On March 9th, my father and I brought the telescope out to test its tracking capabilities. We aligned it to two stars and pointed it at Jupiter. After applying some tricks, we checked back and saw that it had not moved from its position. My father was impressed by that, and we declared that “we are back on track.”
The reason why it worked is because, earlier, I read this forum post about tracking issues. It talked about how commercial grade telescopes are manufactured using spur gears rather than worm gears, which means the teeth of the gears have some space in between them. This can lead to significant drifting before the teeth mesh. The solution, according to the forum post is to slew the telescope to the right, and depending on its position, up or down (down is pre-meridian, up if post-meridian, adjust as necessary). I did that and it worked. =D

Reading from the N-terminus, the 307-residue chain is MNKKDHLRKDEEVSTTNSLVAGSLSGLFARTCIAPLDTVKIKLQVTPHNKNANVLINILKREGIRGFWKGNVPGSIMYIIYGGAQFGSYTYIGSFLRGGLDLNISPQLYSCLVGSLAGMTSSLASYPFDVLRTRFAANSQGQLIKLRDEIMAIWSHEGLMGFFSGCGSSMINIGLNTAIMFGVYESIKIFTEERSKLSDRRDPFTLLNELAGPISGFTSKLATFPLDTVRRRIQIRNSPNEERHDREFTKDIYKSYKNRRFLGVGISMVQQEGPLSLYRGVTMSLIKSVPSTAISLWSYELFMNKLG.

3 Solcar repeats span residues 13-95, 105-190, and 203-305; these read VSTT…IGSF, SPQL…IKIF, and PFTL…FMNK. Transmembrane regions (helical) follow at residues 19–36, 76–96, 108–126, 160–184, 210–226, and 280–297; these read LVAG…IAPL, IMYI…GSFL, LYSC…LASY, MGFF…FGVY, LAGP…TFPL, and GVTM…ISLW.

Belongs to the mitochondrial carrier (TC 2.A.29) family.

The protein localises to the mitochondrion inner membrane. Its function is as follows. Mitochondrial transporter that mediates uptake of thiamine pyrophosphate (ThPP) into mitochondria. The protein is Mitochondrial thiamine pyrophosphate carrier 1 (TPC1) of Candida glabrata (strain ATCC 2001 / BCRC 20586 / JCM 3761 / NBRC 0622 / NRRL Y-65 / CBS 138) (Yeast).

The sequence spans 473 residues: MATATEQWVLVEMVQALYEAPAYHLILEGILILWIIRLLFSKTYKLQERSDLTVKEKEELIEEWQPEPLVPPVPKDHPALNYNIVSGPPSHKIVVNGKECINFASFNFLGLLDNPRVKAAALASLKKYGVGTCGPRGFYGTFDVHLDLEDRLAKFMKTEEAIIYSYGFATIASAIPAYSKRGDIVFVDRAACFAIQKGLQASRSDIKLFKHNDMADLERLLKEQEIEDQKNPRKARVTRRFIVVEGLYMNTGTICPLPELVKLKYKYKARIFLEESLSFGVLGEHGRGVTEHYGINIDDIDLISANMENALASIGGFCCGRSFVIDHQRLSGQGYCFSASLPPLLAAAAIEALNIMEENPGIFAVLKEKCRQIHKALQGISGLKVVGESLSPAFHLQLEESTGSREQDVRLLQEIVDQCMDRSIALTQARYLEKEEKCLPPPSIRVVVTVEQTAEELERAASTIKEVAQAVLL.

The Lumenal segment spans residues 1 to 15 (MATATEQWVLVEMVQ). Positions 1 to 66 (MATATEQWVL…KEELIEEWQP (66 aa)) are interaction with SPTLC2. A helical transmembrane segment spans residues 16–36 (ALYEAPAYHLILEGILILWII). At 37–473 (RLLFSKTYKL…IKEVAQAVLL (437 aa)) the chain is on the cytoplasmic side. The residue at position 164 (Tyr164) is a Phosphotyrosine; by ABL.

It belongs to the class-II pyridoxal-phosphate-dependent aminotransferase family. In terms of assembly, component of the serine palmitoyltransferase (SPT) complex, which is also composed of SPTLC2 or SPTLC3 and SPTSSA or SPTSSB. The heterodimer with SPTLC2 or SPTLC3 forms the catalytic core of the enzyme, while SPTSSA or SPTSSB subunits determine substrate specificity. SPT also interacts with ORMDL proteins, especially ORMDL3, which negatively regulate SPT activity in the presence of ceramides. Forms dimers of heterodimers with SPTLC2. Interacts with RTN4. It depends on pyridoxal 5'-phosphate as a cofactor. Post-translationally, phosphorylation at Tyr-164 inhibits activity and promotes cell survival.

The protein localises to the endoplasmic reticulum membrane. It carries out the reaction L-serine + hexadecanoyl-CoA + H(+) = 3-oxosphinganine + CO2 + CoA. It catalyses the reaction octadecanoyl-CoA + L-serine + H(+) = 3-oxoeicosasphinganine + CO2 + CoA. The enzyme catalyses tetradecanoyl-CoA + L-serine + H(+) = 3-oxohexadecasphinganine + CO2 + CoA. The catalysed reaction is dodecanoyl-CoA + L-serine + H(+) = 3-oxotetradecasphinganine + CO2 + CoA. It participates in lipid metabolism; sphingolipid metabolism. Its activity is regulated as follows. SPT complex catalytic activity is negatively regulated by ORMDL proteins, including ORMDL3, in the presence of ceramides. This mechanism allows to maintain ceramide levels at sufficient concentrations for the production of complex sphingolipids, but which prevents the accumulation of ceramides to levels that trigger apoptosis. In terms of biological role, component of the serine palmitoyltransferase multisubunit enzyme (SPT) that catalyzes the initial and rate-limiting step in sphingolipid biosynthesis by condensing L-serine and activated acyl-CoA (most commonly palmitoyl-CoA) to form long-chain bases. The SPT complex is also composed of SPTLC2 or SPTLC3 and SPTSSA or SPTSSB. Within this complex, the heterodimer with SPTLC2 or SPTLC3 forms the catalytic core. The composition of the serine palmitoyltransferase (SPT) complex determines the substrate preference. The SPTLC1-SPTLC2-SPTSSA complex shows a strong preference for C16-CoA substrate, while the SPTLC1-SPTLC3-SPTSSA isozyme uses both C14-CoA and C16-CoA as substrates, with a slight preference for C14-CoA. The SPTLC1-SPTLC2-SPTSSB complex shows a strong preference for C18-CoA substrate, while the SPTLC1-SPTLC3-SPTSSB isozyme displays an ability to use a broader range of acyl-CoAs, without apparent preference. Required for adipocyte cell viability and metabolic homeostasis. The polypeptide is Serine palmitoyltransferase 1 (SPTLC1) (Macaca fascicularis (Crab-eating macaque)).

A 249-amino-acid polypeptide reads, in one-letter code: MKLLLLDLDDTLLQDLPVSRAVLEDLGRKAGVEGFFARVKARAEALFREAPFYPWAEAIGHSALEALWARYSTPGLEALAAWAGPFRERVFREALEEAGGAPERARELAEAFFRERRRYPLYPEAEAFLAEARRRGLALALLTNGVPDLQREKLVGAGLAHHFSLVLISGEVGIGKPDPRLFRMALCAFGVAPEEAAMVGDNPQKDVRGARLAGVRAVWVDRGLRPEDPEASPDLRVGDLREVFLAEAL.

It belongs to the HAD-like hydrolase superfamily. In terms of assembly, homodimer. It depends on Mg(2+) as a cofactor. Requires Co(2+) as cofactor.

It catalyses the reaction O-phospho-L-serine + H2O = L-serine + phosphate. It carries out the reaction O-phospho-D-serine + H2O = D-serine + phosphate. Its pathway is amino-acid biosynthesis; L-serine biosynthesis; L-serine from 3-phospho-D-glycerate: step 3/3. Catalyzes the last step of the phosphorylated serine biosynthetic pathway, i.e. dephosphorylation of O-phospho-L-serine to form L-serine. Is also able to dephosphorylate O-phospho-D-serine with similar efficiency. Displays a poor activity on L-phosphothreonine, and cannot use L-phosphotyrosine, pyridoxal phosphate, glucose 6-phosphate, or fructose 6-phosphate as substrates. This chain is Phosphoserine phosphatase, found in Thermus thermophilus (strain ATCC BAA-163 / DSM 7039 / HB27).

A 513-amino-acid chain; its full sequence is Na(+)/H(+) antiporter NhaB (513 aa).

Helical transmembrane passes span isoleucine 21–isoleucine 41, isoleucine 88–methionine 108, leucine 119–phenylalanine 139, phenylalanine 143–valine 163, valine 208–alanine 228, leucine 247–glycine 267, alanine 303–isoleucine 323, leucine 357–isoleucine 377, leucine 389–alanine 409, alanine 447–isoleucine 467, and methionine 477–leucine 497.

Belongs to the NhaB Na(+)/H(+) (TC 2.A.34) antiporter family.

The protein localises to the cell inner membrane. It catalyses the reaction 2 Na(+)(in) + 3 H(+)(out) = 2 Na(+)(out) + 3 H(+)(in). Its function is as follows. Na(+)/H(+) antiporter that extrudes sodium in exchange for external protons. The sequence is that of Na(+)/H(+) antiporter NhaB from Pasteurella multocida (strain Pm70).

Jupiter stood straight in the center of the eyepiece, and it was beautiful. We tested it further by putting Jupiter near the edge of the eyepiece, and after a while, it didn’t move at all.
After all that testing, we decided to pack up the telescope. I didn’t take any pictures because the clouds were rolling in. It was a successful night, with tracking actually working. I’m thankful that it is actually working and I can say with certainty that I’m back in business! 😀